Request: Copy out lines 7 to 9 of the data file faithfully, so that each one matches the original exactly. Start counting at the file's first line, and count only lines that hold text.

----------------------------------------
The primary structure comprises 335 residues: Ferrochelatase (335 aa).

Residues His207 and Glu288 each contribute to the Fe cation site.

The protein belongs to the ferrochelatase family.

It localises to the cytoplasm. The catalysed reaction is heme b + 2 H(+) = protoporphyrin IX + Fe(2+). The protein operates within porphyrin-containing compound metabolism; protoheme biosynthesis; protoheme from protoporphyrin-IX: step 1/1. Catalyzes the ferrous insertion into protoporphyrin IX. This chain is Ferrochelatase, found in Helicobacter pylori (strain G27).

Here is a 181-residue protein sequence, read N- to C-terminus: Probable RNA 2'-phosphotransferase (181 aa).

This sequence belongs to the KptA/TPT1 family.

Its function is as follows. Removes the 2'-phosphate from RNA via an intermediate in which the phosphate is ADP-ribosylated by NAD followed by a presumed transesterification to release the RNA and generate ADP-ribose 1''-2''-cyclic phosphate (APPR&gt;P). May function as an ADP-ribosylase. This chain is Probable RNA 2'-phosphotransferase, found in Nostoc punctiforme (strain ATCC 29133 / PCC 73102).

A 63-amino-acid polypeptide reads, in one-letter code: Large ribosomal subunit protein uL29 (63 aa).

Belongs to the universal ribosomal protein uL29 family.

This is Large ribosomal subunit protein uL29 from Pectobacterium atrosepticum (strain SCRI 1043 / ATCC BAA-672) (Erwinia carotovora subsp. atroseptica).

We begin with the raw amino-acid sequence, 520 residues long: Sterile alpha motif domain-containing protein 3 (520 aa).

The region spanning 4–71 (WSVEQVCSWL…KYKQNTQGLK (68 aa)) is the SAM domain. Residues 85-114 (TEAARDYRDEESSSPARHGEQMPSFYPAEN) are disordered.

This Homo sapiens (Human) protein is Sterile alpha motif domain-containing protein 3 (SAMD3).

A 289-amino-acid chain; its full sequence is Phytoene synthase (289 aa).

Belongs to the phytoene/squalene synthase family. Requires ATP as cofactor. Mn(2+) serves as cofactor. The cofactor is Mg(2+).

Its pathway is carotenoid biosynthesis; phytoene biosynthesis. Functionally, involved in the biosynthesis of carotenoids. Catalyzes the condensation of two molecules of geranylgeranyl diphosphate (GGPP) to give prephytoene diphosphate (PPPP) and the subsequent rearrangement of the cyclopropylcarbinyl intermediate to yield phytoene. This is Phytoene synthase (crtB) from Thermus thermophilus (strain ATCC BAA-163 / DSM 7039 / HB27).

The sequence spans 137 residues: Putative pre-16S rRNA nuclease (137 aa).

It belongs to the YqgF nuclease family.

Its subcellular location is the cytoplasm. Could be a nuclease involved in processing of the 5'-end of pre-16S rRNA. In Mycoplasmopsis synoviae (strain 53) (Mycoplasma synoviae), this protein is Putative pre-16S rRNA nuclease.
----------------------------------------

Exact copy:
Its function is as follows. Removes the 2'-phosphate from RNA via an intermediate in which the phosphate is ADP-ribosylated by NAD followed by a presumed transesterification to release the RNA and generate ADP-ribose 1''-2''-cyclic phosphate (APPR&gt;P). May function as an ADP-ribosylase. This chain is Probable RNA 2'-phosphotransferase, found in Nostoc punctiforme (strain ATCC 29133 / PCC 73102).

A 63-amino-acid polypeptide reads, in one-letter code: Large ribosomal subunit protein uL29 (63 aa).

Belongs to the universal ribosomal protein uL29 family.